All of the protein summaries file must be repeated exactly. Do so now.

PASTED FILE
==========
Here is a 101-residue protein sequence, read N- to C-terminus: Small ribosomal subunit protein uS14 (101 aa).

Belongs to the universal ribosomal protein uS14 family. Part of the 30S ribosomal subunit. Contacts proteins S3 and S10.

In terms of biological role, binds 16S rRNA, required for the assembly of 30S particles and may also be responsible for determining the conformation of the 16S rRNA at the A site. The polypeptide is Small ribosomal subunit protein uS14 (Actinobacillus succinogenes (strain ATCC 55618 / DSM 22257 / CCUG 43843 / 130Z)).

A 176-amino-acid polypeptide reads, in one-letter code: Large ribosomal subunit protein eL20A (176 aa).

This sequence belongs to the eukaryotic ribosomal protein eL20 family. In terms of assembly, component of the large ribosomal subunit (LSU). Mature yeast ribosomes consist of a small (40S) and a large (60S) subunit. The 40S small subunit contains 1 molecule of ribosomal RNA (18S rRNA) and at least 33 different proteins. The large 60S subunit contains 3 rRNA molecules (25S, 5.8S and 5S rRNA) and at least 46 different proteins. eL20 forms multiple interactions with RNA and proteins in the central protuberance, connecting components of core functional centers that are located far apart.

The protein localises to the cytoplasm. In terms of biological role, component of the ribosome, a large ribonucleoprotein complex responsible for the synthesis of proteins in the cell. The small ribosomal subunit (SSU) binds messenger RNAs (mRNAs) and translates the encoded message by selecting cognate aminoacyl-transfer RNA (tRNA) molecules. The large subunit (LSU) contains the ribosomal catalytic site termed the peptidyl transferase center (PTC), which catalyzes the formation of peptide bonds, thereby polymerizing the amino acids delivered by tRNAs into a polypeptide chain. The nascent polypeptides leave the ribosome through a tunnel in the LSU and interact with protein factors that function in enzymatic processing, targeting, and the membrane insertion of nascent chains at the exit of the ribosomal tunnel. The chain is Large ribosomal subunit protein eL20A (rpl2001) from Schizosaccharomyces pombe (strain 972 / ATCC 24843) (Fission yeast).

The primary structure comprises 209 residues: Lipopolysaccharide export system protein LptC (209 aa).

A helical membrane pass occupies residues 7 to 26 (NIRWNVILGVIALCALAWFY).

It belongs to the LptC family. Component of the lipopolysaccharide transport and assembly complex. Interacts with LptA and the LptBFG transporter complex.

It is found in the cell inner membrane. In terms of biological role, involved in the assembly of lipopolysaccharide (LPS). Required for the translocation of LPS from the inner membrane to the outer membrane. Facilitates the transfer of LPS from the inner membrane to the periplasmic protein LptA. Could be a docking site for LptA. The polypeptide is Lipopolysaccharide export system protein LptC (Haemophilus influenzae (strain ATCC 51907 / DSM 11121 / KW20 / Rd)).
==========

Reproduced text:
Here is a 101-residue protein sequence, read N- to C-terminus: Small ribosomal subunit protein uS14 (101 aa).

Belongs to the universal ribosomal protein uS14 family. Part of the 30S ribosomal subunit. Contacts proteins S3 and S10.

In terms of biological role, binds 16S rRNA, required for the assembly of 30S particles and may also be responsible for determining the conformation of the 16S rRNA at the A site. The polypeptide is Small ribosomal subunit protein uS14 (Actinobacillus succinogenes (strain ATCC 55618 / DSM 22257 / CCUG 43843 / 130Z)).

A 176-amino-acid polypeptide reads, in one-letter code: Large ribosomal subunit protein eL20A (176 aa).

This sequence belongs to the eukaryotic ribosomal protein eL20 family. In terms of assembly, component of the large ribosomal subunit (LSU). Mature yeast ribosomes consist of a small (40S) and a large (60S) subunit. The 40S small subunit contains 1 molecule of ribosomal RNA (18S rRNA) and at least 33 different proteins. The large 60S subunit contains 3 rRNA molecules (25S, 5.8S and 5S rRNA) and at least 46 different proteins. eL20 forms multiple interactions with RNA and proteins in the central protuberance, connecting components of core functional centers that are located far apart.

The protein localises to the cytoplasm. In terms of biological role, component of the ribosome, a large ribonucleoprotein complex responsible for the synthesis of proteins in the cell. The small ribosomal subunit (SSU) binds messenger RNAs (mRNAs) and translates the encoded message by selecting cognate aminoacyl-transfer RNA (tRNA) molecules. The large subunit (LSU) contains the ribosomal catalytic site termed the peptidyl transferase center (PTC), which catalyzes the formation of peptide bonds, thereby polymerizing the amino acids delivered by tRNAs into a polypeptide chain. The nascent polypeptides leave the ribosome through a tunnel in the LSU and interact with protein factors that function in enzymatic processing, targeting, and the membrane insertion of nascent chains at the exit of the ribosomal tunnel. The chain is Large ribosomal subunit protein eL20A (rpl2001) from Schizosaccharomyces pombe (strain 972 / ATCC 24843) (Fission yeast).

The primary structure comprises 209 residues: Lipopolysaccharide export system protein LptC (209 aa).

A helical membrane pass occupies residues 7 to 26 (NIRWNVILGVIALCALAWFY).

It belongs to the LptC family. Component of the lipopolysaccharide transport and assembly complex. Interacts with LptA and the LptBFG transporter complex.

It is found in the cell inner membrane. In terms of biological role, involved in the assembly of lipopolysaccharide (LPS). Required for the translocation of LPS from the inner membrane to the outer membrane. Facilitates the transfer of LPS from the inner membrane to the periplasmic protein LptA. Could be a docking site for LptA. The polypeptide is Lipopolysaccharide export system protein LptC (Haemophilus influenzae (strain ATCC 51907 / DSM 11121 / KW20 / Rd)).